Energy Revolution: The Physics and the Promise of Efficient TechnologyEnergy can be neither created nor destroyed―but it can be wasted. The United States wastes two-thirds of its energy, including 80 percent of the energy used in transportation. So the nation has a tremendous opportunity to develop a sensible energy policy based on benefits and costs. But to do that we need facts―not hyperbole, not wishful thinking. Mara Prentiss presents and interprets political and technical information from government reports and press releases, as well as fundamental scientific laws, to advance a bold claim: wind and solar power could generate 100 percent of the United States’ average total ...
The reduction of energy consumption through improvements in energy efficiency has become an important goal for all countries, in order to improve the efficiency of the economy, to increase energy supply security, and to reduce the emissions of CO and other pollutants caused by power· generation. 2 Electric motors use over half of all electricity consumed in developed countries. Typically 60-80% of the electricity which is used in the industrial sector and about 35% of the electricity used in the commercial sector in the European Union is consumed by motors. In industry, a motor consumes an annual quantity of electricity which corresponds to approximately 5 times its purchase price, throughout its whole life of aroun~ 12 to 20 years. Motors are by far the most important type of electric load. They are used in all sectors and in a wide range of applications, namely the following: fans, compressors, pumps, mills, winders, elevators, transports, home appliances, and office equipment, etc. It is their wide use that makes motor drive systems one of the main targets to achieve significant energy savings. As motors are the largest USers of electrical energy, even small efficiency improvements will produce very large energy savings.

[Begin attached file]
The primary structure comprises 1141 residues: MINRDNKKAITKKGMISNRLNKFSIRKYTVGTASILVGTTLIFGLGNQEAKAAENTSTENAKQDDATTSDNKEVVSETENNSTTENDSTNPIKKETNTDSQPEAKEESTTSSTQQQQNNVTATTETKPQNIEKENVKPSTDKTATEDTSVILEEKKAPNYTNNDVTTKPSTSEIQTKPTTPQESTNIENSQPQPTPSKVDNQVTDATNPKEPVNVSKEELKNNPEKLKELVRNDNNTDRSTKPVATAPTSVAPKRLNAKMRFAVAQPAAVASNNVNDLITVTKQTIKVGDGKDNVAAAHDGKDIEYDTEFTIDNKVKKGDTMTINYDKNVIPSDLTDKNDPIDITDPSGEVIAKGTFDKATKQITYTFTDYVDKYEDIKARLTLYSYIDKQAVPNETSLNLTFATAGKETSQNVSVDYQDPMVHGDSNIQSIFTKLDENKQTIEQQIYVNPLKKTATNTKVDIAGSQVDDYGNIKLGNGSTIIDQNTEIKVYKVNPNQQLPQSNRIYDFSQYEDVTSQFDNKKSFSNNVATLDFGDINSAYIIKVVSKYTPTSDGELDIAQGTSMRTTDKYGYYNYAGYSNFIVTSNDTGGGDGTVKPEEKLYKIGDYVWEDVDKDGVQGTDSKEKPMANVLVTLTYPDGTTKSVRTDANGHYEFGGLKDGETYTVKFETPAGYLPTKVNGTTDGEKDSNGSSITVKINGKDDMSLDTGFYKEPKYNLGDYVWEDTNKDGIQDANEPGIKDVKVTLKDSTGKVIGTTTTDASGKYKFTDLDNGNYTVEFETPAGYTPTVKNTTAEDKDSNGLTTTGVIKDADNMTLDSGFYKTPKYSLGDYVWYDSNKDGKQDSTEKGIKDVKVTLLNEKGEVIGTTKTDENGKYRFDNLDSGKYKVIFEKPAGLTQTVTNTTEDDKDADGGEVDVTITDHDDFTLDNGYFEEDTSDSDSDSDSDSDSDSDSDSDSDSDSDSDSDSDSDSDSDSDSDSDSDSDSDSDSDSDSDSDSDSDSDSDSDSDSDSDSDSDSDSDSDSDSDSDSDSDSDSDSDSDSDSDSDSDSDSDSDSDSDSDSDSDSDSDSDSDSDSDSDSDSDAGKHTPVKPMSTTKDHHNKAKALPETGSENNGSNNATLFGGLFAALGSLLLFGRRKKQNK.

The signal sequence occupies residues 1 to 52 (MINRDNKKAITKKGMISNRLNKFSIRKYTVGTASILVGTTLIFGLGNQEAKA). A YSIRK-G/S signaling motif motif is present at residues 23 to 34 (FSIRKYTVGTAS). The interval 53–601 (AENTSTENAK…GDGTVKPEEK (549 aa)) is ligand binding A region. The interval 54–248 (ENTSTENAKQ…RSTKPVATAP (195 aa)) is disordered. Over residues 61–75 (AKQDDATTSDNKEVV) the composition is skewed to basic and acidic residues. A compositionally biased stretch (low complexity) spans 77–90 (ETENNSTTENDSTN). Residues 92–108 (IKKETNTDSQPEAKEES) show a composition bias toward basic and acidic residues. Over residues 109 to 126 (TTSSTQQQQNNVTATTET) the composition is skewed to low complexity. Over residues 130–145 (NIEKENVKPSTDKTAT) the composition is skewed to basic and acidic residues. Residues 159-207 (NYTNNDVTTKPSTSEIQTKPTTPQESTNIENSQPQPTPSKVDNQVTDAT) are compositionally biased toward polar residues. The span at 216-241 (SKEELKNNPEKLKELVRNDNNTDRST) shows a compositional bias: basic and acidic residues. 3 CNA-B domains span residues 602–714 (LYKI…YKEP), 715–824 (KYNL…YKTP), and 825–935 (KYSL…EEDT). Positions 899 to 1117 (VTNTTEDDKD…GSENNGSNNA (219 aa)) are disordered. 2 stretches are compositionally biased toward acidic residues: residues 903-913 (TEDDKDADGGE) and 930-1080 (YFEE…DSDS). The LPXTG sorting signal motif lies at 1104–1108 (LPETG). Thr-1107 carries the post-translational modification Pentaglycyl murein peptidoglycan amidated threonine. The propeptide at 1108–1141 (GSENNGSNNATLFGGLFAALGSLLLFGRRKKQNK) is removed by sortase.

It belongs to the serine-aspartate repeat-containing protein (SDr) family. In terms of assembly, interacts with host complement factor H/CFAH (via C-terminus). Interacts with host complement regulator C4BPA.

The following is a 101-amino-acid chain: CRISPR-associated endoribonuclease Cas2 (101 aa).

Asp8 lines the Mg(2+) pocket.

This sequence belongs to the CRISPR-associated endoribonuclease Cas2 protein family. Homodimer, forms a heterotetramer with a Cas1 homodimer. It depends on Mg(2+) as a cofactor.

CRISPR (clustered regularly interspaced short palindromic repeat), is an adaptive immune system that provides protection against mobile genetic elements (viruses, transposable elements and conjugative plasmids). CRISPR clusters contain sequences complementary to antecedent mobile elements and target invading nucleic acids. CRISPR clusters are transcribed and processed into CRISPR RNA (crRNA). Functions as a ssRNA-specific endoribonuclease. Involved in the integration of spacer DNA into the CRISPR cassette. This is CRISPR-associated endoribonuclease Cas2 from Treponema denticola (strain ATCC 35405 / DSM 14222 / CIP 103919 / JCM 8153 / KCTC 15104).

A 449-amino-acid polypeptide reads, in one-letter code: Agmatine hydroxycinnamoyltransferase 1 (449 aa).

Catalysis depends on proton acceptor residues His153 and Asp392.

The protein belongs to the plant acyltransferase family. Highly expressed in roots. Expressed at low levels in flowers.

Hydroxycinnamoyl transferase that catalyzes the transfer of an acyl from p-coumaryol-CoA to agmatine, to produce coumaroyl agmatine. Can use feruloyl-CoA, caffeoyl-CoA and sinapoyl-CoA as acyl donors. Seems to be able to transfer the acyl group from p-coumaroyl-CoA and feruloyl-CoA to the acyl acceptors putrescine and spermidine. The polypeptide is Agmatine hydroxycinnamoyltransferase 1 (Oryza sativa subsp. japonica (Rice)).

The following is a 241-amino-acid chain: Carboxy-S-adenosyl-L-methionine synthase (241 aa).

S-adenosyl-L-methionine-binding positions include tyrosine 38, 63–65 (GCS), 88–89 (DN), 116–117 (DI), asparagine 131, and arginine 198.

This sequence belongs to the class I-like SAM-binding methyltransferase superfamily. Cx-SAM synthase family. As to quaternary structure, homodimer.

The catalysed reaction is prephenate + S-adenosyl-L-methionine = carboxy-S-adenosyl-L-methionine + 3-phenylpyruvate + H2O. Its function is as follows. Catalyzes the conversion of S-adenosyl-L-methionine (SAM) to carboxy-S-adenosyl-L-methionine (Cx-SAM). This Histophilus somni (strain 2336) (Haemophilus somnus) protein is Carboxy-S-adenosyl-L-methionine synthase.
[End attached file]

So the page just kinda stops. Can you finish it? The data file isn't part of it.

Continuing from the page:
Transforming our energy supplies to be more sustainable is seen by many to be the biggest challenge of our times. In this comprehensive textbook, L. D. Danny Harvey sets out in unprecedented detail the path we must take to minimize the effects that the way we harness energy will have on future climate change. The book opens by highlighting the importance of moving to low carbon technologies for generation, then moves on to explain the functioning, potential and social/environmental issues around: solar energy wind energy biomass energy geothermal energy hydroelectric power ocean energy nuclear energy. It also covers the options for carbon capture and storage and the contexts in which low carbon energy can best be utilized (potential for community integrated systems, and the hydrogen economy). The book closes with scenarios that combine the findings from its companion volume (concerning the potential for limiting future energy demand) with the findings from this volume (concerning the cost and potential of C-free energy systems) to generate scenarios that succeed in limiting future atmospheric CO2 concentration to no more than 450 ppmv. Detailed yet accessible, meticulously researched and reviewed, this work constitutes an indispensible textbook and reference for students and practitioners in sustainable energy and engineering.